This multi-year project, now in its third year, is creating 50 ha of suitable breeding habitat for the warbler, as well as a rare vegetation community in Ontario on a former CPR railway ballast pit.  By providing an example of a restored early-successional pine-oak ecosystem, we will increase awareness and encourage further opportunities across southern Ontario’s landscape management. We will provide breeding habitat for not only an endangered songbird, but also a broad group of organisms that are experiencing declining populations. This includes many species of native sand-loving plants (including trees), birds, various butterfly and moth species and many other insect pollinators that are perhaps best suited to grapple with climate change into the future.  Our field visit will take participants through the process of how the site was selected, how the plan fits with the Simcoe County Museum (land owner) theme, planning stages and implementation, layout of the site, issues regarding goals for multiple users, the logic behind the species diversity being established and management issues since planting and seeding in spring of 2019.

Join us and learn more about this exciting conservation initiative!

Aggregate Resource Planning and Rehabilitation (W1G/W4G)

Workshop and Tour Wednesday November 20, 8:30 AM – 4:45 PM

The morning session presentations will provide attendees with: an introduction to the aggregate industry, extraction operations and the aggregate planning process; an overview of current planning and regulatory issues in the aggregate industry; and a presentation on the completed comprehensive study on aggregate site rehabilitation.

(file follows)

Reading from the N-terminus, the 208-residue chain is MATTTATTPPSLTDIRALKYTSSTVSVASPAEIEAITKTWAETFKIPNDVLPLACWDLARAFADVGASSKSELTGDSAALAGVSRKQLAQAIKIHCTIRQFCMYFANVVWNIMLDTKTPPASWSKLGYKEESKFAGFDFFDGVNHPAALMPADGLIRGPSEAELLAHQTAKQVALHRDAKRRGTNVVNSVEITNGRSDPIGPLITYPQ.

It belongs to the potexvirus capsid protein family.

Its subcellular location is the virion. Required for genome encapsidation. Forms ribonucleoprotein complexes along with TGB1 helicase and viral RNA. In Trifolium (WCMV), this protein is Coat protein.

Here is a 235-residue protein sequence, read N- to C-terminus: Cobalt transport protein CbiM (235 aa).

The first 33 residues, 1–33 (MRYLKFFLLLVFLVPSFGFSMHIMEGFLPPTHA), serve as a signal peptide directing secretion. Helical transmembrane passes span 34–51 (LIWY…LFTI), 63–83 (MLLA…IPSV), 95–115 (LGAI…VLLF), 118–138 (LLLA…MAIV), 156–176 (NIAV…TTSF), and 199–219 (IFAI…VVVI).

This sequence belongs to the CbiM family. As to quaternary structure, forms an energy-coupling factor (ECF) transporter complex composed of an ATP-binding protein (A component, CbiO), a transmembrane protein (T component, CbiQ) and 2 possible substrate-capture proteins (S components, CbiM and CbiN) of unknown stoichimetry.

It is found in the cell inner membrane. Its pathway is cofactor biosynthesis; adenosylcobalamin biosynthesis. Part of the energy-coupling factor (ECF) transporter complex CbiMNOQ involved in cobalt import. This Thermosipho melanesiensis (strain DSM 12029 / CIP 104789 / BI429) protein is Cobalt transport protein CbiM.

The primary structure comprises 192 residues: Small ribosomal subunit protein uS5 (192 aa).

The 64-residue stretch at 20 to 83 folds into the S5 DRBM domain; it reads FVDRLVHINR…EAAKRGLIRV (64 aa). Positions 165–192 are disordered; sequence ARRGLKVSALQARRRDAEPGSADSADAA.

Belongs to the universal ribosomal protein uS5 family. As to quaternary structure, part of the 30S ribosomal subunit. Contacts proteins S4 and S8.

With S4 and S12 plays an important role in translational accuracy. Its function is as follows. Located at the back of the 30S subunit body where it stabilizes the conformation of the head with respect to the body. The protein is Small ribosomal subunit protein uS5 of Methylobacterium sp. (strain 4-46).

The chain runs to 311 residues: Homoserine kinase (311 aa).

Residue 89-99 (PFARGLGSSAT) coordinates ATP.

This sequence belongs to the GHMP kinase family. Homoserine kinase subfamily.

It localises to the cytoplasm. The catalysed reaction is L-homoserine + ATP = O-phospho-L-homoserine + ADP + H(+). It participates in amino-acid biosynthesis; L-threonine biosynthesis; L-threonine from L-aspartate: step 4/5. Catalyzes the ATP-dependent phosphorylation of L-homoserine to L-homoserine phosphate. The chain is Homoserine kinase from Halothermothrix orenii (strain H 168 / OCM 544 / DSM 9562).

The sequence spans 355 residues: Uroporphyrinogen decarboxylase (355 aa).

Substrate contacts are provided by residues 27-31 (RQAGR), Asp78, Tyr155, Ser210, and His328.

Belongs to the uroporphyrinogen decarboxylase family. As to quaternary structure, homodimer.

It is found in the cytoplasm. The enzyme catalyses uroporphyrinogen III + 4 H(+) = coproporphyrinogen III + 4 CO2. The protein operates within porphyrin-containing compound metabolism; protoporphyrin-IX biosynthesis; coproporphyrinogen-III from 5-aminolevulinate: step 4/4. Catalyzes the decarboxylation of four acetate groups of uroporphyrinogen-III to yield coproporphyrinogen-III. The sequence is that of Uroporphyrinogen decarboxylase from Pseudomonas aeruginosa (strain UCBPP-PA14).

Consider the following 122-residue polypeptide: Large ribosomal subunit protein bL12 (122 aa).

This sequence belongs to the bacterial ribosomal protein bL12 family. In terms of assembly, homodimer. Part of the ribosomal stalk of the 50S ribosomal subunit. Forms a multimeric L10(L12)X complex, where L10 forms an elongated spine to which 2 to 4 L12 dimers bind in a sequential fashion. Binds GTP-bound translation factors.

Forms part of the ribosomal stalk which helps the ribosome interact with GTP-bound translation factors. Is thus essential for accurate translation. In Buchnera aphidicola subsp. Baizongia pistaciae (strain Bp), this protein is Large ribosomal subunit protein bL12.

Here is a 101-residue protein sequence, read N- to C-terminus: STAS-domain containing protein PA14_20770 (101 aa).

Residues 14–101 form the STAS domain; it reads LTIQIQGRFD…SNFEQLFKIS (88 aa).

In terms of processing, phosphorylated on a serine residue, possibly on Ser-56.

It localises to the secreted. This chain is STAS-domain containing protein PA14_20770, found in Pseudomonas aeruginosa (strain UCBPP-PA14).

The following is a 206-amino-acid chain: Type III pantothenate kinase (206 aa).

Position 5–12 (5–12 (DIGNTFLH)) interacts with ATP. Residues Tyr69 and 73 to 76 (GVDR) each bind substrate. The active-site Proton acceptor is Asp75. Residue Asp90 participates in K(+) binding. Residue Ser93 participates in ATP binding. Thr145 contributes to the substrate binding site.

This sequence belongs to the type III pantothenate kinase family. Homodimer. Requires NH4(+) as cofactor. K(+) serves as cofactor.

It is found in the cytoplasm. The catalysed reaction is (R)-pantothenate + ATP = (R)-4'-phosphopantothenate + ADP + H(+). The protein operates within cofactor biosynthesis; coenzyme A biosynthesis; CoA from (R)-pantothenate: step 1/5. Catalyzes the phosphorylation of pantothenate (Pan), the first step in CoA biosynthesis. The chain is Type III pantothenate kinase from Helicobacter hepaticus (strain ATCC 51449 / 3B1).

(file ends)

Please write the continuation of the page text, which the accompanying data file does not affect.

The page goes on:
This will include a presentation on biodiversity offsetting related to aggregate proposals which introduces the afternoon field trip to Duntroon Quarry where a forest biodiversity offsetting project is underway.

The afternoon session will consist of a field tour to Duntroon Quarry to view an active quarry operation as well as visit an offsetting program involving unique and aggressive techniques to create healthy and diverse woodlands. The tour will visit a nursery where plant material for the project is sourced and the opportunity for scenic views in the Niagara Escarpment area of Clearview Township.

Duntroon Quarry
This tour is hosted by:

Sharon Armstrong, Ontario Stone Sand & Gravel Association
Ken Lucyshyn, Walker Industries
Kevin Elwood, Clearview Nursery
Anne Guiot, Skelton, Brumwell and Associates
Michael Wynia, Skelton, Brummell and Associates